In this session, Michel Dalberto discusses how to elevate the details in Los Majos Enamorados from Granados’ Goyescas. He acknowledges the technical difficulties of the work and suggests a few adjustments to provide more clarity to the listener. He asks for more support from the left hand, as well as more strength in the fifth finger, in order to achieve a more balanced sound. Additionally, he points out several occasions where the compositional directions could be more accurately carried out. For instance, he advocates for making a bigger difference between the markings poco and molto. He also describes the origin and the meaning behind the piece, encouraging student Tingan Kuo to make exaggerated gestures and play passionately to channel the emotions of a young person in love.
Adhering closely to the written markings in the music.
Exaggerating musical statements and emotions.
Bringing out the left hand.
Having strength in the fifth finger.
Playing with clarity and ease even throughout complex technical sections.
Enrique Granados’ Goyescas is a 1911 piano suite inspired by the works of Spanish artist Francisco Goya. The suite was written in two books and six movements, with a seventh, El Pelele, sometimes accompanying the suite. It is subtitled “Los majos enamorados,” or “gallants in love,” and was also later turned into an opera. Known for its technical difficulty and imaginative storytelling, the piece is a staple in late Romantic and Spanish piano literature. The suite is cyclical, with thematic material recurring throughout. With complex textures, frequent changes in color and mood, and abundant ornamentation, the music captivates listeners from start to finish.
The best-known piece from the work is the fourth, Quejas, ó la maja y el ruiseñor, which has since been adopted by popular Mexican songwriter Conseulo Velázquez.
Aim for excellence! You can improve your skills with expert advice. Download the annotated sheet music of this piano masterclass. Please note that this piece has been annotated in accordance to Michel Dalberto’s feedback and comments.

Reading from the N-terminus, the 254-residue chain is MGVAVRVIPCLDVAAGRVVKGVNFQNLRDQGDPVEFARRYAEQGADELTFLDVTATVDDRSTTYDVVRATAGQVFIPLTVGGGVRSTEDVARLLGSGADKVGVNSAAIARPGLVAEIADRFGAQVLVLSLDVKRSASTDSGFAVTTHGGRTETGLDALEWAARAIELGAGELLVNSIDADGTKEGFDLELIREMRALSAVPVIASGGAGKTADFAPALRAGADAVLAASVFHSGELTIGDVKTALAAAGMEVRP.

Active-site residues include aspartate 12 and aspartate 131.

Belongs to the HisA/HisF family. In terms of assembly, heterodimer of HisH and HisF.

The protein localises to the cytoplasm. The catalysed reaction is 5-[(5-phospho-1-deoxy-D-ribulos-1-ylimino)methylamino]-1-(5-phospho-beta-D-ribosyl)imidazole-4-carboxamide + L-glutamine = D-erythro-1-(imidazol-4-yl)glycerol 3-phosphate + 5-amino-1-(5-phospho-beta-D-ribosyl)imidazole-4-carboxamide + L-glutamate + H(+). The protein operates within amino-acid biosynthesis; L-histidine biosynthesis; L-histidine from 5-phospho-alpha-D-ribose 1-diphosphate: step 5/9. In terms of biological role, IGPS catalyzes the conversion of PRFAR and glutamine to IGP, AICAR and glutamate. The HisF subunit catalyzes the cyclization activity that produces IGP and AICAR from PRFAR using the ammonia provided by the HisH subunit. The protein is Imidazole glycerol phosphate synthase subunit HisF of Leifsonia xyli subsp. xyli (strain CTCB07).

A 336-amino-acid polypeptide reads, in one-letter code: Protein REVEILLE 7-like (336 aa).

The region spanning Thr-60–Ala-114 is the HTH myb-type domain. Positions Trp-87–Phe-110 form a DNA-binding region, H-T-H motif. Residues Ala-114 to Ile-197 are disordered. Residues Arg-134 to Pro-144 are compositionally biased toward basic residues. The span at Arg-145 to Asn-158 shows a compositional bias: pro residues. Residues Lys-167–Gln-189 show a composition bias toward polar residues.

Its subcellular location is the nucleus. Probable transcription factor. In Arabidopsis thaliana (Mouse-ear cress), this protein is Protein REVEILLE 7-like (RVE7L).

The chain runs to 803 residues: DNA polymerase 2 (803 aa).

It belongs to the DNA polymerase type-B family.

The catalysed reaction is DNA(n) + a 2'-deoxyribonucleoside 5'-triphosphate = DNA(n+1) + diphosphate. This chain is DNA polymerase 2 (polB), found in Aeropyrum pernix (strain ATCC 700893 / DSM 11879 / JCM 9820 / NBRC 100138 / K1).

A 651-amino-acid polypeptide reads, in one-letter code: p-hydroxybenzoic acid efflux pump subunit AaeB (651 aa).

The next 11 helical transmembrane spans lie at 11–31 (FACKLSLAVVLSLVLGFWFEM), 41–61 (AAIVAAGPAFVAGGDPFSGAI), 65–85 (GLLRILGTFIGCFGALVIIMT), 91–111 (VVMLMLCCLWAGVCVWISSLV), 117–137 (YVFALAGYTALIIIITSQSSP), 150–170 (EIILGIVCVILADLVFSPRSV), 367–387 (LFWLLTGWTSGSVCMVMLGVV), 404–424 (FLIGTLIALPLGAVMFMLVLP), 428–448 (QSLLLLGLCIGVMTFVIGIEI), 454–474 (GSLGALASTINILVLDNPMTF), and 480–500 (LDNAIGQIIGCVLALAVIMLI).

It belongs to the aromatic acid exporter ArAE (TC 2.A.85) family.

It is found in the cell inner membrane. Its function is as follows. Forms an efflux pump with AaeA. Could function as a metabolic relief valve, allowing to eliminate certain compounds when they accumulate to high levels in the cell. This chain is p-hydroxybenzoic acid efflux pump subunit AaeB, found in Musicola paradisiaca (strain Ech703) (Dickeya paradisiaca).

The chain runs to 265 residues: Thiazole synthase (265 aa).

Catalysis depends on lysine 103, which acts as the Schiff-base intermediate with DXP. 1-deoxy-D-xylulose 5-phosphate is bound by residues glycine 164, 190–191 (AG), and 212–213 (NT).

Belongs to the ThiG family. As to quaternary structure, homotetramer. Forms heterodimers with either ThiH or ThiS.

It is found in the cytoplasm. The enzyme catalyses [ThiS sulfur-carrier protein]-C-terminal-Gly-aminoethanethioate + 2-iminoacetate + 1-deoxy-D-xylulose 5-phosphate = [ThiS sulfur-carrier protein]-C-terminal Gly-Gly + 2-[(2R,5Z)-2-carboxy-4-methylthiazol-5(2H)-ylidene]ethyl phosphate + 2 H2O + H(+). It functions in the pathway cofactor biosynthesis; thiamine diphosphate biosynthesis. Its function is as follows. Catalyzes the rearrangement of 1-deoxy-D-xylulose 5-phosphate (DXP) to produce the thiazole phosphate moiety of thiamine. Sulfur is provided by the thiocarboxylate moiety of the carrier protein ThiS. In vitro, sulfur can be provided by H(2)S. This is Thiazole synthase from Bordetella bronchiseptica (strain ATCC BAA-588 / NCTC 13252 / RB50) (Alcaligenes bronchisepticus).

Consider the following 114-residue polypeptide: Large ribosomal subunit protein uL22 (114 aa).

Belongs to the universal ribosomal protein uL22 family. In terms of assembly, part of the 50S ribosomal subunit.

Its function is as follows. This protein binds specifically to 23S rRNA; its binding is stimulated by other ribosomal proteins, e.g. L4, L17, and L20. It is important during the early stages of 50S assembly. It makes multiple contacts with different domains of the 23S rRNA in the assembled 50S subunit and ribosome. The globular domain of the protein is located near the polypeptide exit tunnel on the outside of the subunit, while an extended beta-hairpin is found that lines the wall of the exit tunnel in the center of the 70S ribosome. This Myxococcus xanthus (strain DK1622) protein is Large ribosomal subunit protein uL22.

At the age of 20, he won the 1st Mozart Competition in Salzburg and received the Clara Haskil Prize.
Born in Paris in 1955 into a family with origins in the Dauphiné and the Italian Piedmont, Michel Dalberto began playing the piano at the age of three. He played in public for the first time at the age of five and a half, and at the early age of thirteen joined Vlado Perlemuter's class at the Paris Conservatoire.
At the age of twenty, he won the 1st Mozart Competition in Salzburg and was unanimously awarded the Clara Haskil Prize. In 1978, he was awarded the 1st Prize at the Leeds International Piano Competition. Other accolades include the Grand Prix de l'Académie Charles-Cros, the Prix de l'Académie du Disque Français, the Diapason d’Or, and the Echo Prize in Germany.
He has been invited to play in many European music concert halls and venues with some of the most prestigious conductors. Since the beginning of his career, Michel Dalberto has been recognized as one of the leading interpreters of Schubert and Mozart. Moreover, he is the only living pianist to have performed and recorded the complete piano works of Schubert. Recent recordings include the complete chamber music of Fauré with Renaud Capuçon and the Quatuor Ebène (winner of the German Echo Prize), the Schubert cycles 'Winter Journey' and 'Swan Song' with baritone Stephan Genz.
Additionally, Michel Dalberto is a celebrated chamber musician who has played with the world’s greatest instrumentalists. Parallel to his career as a musician, Dalberto has conducted orchestras in Asia and Europe.
He was appointed Professor at the Paris Conservatoire in September 2011 and has a regular relationship with the Tianjin Conservatory. He has previously been invited to give masterclasses at the Accademia Pianistica in Imola, the Hochschule in Hannover, the Royal College in Manchester, and more.
In 1996, the Minister of Culture made him a Chevalier in the National Order of Merit in recognition of his artistic activity.
Enrique Granados was born in 1867 in Catalonia, Spain, in a military family. He started to take piano lessons as a child and moved to Paris as a young adult to continue his musical education. His Professor Charles-Wilfrid de Bériot was particularly very influential on his teaching style. He returned to his homeland in 1889, settling in Barcelona and started to make a name for himself. In the early 1890s, his opera María del Carmen received a lot of attention, even from the king. 1903 was a year of remarkable success for Granados as his Allegro de Concierto, Op. 46 won the Madrid Royal Conservatory competition. In 1911, the composer presented what was called the Goyecas, a series of pieces inspired by the painter Goya.
The First World War broke out. Granados and his wife died tragically on the SS Sussex, a British passenger ferry, which was sunk by a German U-boat. Granados left behind a repertoire consisting of piano music, chamber music, songs, zarzuelas, and an orchestral tone poem based on Dante's Divine Comedy. Many of his compositions were transcribed for the classical guitar. He also was a prominent teacher of his era, having influenced many composers such as Spanish Rosa García Ascot.
Photo credit: BNF Gallica, agence Meurisse